By Victor Landa, NewsTaco (3.5 minute read)  

You’d think, given the Pew Hispanic Center’s recent poll numbers, that Latinos do, indeed, love Trump.

Pew surveyed 1,001 Latino adults between December 7, 2016 and January 15, 2017 – a critical period between the election and the inaugural.

I would think that everyone’s opinion of Trump has shifted in the past chaotic month, but we’ll take the Pew  numbers as an initial Trumpian benchmark.

. . . instead of cowering we make and buy Trump parody piñatas.

Latinos were pretty much content with the overall direction of things after the Trump election.

Here are the Pew numbers:

54% of U.S. Latinos say they are confident about their place in America after the election.

41% of U.S. Latinos say they have serious concerns about their place in America after the election.

The percentages vary when parsed for birth and citizenship status, with U.S. citizens having the lest concern (38%) and non-citizens having the most (55%).

There’s more:

49% of U.S. Latinos say the situation of Latinos today is about the same as it was a year ago.

32% of U.S. Latinos say it has worsened.

16% of U.S. Latinos say it’s improved.

Other numbers are predictable:

52% of U.S. Latinos are not concerned that they or a friend or family member will be deported.

67% of non-citizens are very concerned.

The knee-jerk reaction would be to question the poll.

How can so many Latinos be OK with Trump in the White House? How can so many of them not feel concerned about their place in the U.S.?

I think the poll is right, and I think the answer to the questions about the poll is simple.


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It’s not that Latinos feel what they feel since the election, they (we) feel that way in spite of the election.

Let’s draw a contrast.

Pundit after analyst after talking head have drilled the American political psyche with the story of the disenfranchised, impoverished, left-behind-feeling voters who put Trump into the White House. They’re poor, struggling, feeling invisible and are resentful. So they lashed back at the ballot.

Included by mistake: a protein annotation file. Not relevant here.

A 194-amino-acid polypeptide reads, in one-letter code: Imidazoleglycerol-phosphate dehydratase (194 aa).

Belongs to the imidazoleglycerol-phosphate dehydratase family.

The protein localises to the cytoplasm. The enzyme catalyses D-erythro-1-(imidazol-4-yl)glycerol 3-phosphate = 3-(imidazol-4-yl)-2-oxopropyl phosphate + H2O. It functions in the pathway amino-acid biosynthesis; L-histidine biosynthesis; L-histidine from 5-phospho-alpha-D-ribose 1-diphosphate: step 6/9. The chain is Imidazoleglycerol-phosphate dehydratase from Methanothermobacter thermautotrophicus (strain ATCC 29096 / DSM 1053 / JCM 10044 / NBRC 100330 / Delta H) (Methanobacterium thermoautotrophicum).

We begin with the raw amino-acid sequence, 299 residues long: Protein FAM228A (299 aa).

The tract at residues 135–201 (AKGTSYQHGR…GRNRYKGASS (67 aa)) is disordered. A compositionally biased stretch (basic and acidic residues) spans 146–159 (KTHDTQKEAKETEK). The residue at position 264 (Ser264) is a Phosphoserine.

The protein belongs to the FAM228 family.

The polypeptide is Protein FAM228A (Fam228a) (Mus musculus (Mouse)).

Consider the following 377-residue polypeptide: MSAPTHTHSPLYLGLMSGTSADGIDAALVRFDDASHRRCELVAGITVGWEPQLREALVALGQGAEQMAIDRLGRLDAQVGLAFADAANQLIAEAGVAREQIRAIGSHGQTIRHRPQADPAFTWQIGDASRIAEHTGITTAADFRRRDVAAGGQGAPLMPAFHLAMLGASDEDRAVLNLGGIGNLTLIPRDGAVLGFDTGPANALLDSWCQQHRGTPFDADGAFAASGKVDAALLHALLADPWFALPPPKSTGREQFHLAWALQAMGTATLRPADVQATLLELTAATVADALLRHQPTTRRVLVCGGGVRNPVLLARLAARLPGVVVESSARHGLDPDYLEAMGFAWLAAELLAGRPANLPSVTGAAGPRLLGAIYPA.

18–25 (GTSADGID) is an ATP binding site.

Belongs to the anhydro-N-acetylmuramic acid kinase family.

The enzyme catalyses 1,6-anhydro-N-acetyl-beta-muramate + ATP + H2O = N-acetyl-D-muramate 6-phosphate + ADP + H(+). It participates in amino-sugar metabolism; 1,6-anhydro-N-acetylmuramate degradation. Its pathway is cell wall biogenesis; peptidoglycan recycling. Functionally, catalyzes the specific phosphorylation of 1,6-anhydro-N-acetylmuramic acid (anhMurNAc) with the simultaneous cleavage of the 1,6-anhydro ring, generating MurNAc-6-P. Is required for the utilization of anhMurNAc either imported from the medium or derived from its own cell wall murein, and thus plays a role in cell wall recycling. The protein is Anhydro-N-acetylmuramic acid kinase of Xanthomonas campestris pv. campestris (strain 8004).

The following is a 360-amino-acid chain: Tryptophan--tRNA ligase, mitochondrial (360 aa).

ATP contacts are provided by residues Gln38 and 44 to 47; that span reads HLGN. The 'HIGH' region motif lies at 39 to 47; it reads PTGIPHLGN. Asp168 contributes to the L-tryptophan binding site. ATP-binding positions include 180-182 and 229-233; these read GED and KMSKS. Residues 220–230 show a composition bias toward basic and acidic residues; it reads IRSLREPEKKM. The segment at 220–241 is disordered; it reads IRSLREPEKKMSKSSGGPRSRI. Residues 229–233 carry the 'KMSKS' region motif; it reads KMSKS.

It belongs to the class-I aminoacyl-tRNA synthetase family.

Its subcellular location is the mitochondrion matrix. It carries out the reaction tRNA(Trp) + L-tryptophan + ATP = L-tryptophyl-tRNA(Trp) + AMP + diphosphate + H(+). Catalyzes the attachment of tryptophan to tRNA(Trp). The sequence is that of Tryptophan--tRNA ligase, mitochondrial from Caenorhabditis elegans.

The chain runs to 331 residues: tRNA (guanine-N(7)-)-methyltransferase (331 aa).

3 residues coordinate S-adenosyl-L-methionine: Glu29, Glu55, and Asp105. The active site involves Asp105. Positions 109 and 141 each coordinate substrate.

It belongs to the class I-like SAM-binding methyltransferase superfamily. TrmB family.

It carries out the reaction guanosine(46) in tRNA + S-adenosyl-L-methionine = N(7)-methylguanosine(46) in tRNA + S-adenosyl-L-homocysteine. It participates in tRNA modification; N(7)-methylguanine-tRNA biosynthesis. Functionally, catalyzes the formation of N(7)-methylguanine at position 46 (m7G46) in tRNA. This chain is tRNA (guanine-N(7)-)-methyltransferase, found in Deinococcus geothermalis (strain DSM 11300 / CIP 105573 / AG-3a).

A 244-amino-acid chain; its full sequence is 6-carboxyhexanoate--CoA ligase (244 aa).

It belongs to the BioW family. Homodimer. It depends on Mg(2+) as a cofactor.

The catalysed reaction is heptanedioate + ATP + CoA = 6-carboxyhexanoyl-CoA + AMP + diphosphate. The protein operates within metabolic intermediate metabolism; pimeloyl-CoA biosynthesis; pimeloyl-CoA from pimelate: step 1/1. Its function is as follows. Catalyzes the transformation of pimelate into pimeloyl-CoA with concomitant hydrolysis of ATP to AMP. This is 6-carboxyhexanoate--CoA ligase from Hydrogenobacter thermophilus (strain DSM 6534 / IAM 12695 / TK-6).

Latinos, on the other hand, didn’t vote – the drilled-in portrayal of the sleeping giant hasn’t awakened.

Those characterizations, molded by white guys in print and on TV screens, have become standard caricatures in the political pundit world.

But it’s b.s.

The Pew poll bears this truth.

It’s a Latino political paradox.

Latinos are just as poor as the “forgotten” white voter – maybe even more so. But Latinos tend to be less educated and more entrepreneurial ; they’re just, if not more, invisible yet more optimistic. We’re starting more businesses, buying more houses, having more kids and more of us are going to college. All of this in spite of the nastiest anti-immigrant, anti-Latino sentiment we’ve seen in generations (it’s really not that the bigotry has gotten worse, it’s just gotten louder and more brazen since Trump).

But given all that, we still think our place in the U.S. is solid and we’re optimistic about the future.

Business types call that a growth market.

It’s the type of thing they invest in. Despite the dark clouds that Trump may paint over America, Latinos aren’t buying it. That’s why his rhetoric didn’t resonate with Latinos, it’s why instead of cowering we make and buy Trump parody piñatas.

Read more about Latino optimism in NewsTaco. >> 

The Pew poll is right.

Latinos are walking with their heads held high and their expectations bright, despite Trump.

So I’ll suggest an archetype to replace the tired sleeping giant. From now on let’s refer to U.S. Latinos as happy, tireless warriors. The Pew numbers bear this truth.

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[Photo by torbakhopper/Flickr]

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